On October 14, economists Esther Duflo and Abhijit Banerjee of MIT, along with Michael
Kremer of Harvard gained recognition for their pioneering work in poverty reduction as
recipients of the 2019 Nobel Memorial Prize in Economic Sciences.
The work of these Nobel laureates has been monumental in the field of development economics. It did not simply craft
a theoretical lens through which to study development. Rather, it used real-world, practical,
randomized trial controls to determine the effectiveness of poverty reduction interventions.
Equity for Children’s strategy to mobilize change is based on a very similar approach, obtaining
and disaggregating data on multidimensional child poverty to ensure that policy and advocacy
are based on scientific evidence.
Duflo and partners developed their quantitative approach in order to provide impact data that
would evaluate program and project success and alleviate the health, educational and income
challenges of poverty. With this effective methodological framework, policymakers can access
accurate information about whether a project or policy actually responds to the fundamental
systemic issues of poverty. Such data is key to revelations about how to maximize return on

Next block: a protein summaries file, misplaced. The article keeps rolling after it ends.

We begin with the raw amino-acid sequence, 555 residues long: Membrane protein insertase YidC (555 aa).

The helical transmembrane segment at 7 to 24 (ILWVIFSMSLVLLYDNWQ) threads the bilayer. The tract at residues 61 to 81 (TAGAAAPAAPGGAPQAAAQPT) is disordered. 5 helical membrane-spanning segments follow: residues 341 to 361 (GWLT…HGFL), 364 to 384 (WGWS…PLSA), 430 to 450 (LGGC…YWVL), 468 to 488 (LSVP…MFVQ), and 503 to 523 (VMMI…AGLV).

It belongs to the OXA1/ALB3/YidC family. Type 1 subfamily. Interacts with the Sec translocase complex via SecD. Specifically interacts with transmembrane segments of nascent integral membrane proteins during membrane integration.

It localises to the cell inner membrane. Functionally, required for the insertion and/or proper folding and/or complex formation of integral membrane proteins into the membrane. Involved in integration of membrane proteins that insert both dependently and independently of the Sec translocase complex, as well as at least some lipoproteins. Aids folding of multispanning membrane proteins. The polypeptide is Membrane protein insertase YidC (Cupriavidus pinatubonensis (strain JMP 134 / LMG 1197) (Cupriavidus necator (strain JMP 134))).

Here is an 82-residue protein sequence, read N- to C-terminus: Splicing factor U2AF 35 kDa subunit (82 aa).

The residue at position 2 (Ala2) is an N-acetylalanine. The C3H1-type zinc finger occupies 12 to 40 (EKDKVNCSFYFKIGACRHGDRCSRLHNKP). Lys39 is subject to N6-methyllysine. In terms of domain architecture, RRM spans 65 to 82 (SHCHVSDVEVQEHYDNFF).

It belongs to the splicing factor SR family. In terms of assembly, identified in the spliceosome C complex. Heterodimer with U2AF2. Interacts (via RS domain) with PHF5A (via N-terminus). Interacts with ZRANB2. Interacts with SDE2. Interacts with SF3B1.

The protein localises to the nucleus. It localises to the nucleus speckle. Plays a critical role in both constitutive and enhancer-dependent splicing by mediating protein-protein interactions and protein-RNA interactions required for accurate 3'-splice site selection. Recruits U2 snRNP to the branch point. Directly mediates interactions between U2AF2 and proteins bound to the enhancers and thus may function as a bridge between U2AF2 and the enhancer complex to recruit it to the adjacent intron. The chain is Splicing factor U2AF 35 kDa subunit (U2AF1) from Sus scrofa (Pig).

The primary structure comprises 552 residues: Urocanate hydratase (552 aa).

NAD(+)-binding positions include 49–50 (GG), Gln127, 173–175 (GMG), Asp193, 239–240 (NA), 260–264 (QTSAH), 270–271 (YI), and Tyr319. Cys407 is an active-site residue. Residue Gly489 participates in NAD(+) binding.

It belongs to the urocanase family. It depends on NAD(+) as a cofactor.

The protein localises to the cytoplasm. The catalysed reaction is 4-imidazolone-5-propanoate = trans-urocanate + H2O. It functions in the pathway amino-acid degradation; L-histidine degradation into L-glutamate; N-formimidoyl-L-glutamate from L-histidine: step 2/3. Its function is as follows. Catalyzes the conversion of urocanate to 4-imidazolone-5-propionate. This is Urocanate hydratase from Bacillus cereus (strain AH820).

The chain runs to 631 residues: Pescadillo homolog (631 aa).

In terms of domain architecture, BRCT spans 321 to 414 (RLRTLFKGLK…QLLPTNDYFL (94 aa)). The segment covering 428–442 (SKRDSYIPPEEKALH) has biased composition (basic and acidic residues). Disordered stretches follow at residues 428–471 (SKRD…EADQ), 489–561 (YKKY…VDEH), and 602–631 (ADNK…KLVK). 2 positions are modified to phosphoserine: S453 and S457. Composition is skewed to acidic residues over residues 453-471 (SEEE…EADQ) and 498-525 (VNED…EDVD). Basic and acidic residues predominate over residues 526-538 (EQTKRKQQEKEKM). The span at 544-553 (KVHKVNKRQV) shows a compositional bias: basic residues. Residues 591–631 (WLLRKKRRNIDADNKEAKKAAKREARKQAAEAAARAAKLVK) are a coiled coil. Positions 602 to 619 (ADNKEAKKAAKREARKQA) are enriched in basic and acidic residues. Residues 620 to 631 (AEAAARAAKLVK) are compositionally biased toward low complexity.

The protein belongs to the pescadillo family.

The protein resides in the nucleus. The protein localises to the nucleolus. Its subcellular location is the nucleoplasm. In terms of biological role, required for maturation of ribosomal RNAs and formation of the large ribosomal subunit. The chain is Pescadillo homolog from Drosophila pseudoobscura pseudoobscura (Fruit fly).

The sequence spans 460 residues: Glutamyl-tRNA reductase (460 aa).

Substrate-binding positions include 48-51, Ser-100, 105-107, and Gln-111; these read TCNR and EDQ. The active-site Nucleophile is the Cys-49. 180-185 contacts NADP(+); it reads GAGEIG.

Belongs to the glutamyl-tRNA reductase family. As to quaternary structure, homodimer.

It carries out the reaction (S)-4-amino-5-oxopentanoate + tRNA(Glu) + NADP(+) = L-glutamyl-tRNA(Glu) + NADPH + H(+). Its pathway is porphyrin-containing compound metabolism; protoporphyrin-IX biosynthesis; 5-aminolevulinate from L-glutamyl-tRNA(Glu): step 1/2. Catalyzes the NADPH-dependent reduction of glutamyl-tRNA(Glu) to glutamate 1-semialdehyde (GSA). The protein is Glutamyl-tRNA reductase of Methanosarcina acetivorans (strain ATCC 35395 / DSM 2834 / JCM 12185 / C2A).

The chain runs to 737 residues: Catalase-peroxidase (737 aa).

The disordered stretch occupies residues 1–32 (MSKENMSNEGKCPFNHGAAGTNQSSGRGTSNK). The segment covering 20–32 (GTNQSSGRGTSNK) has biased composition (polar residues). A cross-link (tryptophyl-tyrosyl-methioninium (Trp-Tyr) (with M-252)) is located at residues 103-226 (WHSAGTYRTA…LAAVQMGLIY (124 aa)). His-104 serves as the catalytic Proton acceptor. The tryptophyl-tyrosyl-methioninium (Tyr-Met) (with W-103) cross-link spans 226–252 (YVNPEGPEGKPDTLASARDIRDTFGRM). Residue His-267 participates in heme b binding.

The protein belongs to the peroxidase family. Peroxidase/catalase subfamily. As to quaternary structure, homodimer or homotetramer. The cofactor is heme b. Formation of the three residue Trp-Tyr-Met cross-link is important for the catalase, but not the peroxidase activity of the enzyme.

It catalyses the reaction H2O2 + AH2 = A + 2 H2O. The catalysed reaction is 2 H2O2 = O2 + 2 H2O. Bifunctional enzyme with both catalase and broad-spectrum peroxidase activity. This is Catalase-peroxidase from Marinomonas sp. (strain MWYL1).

resources invested by scaling up those with the greatest impact or adjusting ineffective
Equity for Children undertook analysis of intra-urban inequalities in several Colombian cities in
its initiative monitoring social exclusion for children at the local level. The project consisted of
comparing early childhood quality of life in different neighborhoods, with the goal of obtaining
data that better supports policies guaranteeing child rights.
The Nobel Laureates’ work is commendable for focusing on obtaining local data that enables
practitioners, project designers, and policymakers to learn best practices in the fight to end
Equity for Children thanks this year’s Nobel Laureates for dedicating their lives to conducting
work with dramatic, real-world impacts. They are fostering the betterment of society by
enabling the policy arena, creatively and locally, to generate concrete improvements to solve
the crisis of global poverty.